"Women everywhere are claiming power and linking networks to restore the Earth and address climate change. They are harnessing digital media and in-person convenings to accelerate the movement, operating as an immune system to boost the Earth's resilience."
It was that moment on stage when Jane Goodall turned to Vandana Shiva and said, "We should start working together," and without a beat Vandana replied, "Yes, Let's!"
Watching two legends of the environmental movement linking up before my eyes was more evidence of a wider phenomenon I am increasingly witnessing around the world, and that was ever present at this week's International Women's Earth and Climate Summit.
It is becoming clear to me that women everywhere are taking action for the planet into their own hands. They are throwing down the gauntlet to claim power and link networks to restore the Earth and address climate change. They are harnessing digital media and in-person convenings to accelerate the movement, operating as an immune system to boost the Earth's resilience.
This week I met with over 100 top women leaders from 35 countries, who rallied together from the island nation of Maldives to the oil-contaminated Black Sea. Activists from the scarred forests of Brazil joined with icons such as Amy Goodman, Naomi Klein, Bill McKibben, Jane Goodall and Ted Turner to address our planetary emergency. Live streaming "Vision Hubs" were linked up from internet cafes in the Democratic Republic of Congo and Kenya, so that women could participate globally.
An ambitious climate action agenda was drafted during the summit, and a bold declaration was signed. The declaration includes such principles as: recognizing the rights of nature, divesting from hydrocarbon development, investing in a renewable energy revolution, gender-responsive climate change policy and the implementation of new economic indicators that encourage sustainability.
"Today we stand on the precipice of the end of life as we know it," said Osprey Orielle Lake, Co-Founder of the International Women's Earth and Climate Initiative. "We are putting the world on notice that we have too much at stake. We have the opportunity to fiercely fight for our children and all that we love. We are building a vibrant and accelerated women's climate action network."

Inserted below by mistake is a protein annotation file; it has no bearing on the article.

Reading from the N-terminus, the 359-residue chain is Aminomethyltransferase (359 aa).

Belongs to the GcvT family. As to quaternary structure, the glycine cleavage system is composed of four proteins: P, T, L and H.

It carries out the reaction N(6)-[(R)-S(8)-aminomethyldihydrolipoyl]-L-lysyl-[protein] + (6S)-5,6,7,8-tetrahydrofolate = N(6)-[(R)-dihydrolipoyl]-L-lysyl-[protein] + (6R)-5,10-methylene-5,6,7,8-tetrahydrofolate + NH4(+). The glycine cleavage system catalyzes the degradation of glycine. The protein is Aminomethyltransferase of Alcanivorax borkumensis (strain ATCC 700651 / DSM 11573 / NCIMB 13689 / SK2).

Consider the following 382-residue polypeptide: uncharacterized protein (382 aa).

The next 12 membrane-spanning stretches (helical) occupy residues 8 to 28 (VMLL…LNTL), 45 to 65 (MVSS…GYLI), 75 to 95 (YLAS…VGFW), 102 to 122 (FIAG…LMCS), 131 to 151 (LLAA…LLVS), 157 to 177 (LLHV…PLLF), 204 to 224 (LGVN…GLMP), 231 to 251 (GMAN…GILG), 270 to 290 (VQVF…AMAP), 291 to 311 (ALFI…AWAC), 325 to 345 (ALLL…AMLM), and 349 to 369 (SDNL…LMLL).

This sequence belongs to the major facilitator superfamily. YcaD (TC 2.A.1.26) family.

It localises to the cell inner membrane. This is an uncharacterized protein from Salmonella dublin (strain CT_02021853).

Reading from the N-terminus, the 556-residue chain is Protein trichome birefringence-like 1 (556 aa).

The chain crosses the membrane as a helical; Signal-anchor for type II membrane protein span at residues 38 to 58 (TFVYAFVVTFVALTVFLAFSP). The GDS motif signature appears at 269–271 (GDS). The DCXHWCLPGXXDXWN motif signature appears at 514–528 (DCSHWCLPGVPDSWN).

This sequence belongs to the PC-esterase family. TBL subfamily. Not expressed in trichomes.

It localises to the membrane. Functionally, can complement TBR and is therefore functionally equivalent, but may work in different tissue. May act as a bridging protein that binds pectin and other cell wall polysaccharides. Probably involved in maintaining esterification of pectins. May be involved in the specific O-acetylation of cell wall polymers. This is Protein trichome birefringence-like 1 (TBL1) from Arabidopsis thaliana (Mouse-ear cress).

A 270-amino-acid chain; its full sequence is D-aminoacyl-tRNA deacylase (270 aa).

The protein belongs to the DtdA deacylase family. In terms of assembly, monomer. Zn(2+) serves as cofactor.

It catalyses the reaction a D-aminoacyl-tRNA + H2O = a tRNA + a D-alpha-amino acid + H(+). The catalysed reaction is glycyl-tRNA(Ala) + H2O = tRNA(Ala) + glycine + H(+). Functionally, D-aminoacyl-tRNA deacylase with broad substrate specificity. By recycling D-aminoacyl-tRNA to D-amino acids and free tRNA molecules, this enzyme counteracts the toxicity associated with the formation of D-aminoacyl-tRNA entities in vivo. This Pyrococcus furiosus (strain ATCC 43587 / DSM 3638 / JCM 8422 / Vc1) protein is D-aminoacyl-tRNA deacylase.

"We are on the epicenter of a historical storm, where the actions we take here can really make THE difference," stated Summit Co-Founder Sally Ranney. "We are a phenomenon. It's a movement that has already begun. We are just here to fan it and accelerate it."
Consciousness shift, connectivity, and concrete solutions were the prevailing themes, as women claimed the microphone one by one. Many of the diverse experts were armed with data and practical models, but all were unapologetic about their passion.
Carmen Capriles of Bolivia spoke movingly of witnessing the glaciers melting in her homeland, and of a Mother Earth law that has been proposed by Bolivian leaders.
Cameroonian water activist Rosemary Enie relayed the dry spells that are causing the cattle to die in the communities where she works. "We don't need to talk about what is happening anymore. We must do action. It is now or never!"
Vandana Shiva agreed, and noted that, "The concrete solutions are the most radical ones. We need to bring climate action down from the stratosphere. The abstract has had its day."
When asked by the audience "What is the single greatest solution for solving the planetary crisis?" Vandana Shiva chuckled:
The answer is that too many single solutions are being offered. I have seen the damages that a monoculture of the mind does. There are millions of solutions, as many solutions as people. There might be some principles we respect, such as the rights of the earth and equality of men and women. But as for the single solution worry, let us put it behind us. Let us let many solutions grow!!
Jane Goodall left the stage with her dream: "I am hoping and praying that women can come together and heal this disconnect between the head and the heart. We need to create a world where there are two equal wings between women and men. We must find the roles for our boys as well as our girls in restoring the earth."
Brazilian democracy leader and forest activist, Marina Silva reflected, "The whole world is now mobilizing in search of a new culture -- a culture of sustainability."
As the days wore on and I listened enraptured, I couldn't help but recognize that the solutions are known. The world need look no further than within this network of gathered women. All we need to do is turn to them, take action, and support their declarations, along with regionally-based grassroots women across the world.
With the most at stake, millions of women -- modern-day Rachel Carsons -- are stepping out from the shadow of mining pits, blasted mountains, dumping grounds and scorched forests to mobilize their communities.
These women leaders are a potent immune system for the Earth. They, and the solutions they bring, are poised to lead the environmental movement into its most formidable chapter yet.
Now it is our job to crank up the volume on these often-unheard voices, and support their linkages through communications technology, so that they can become an unstoppable, vibrant force for ecological restoration: quiet no more, loudly roaring and gushing with life.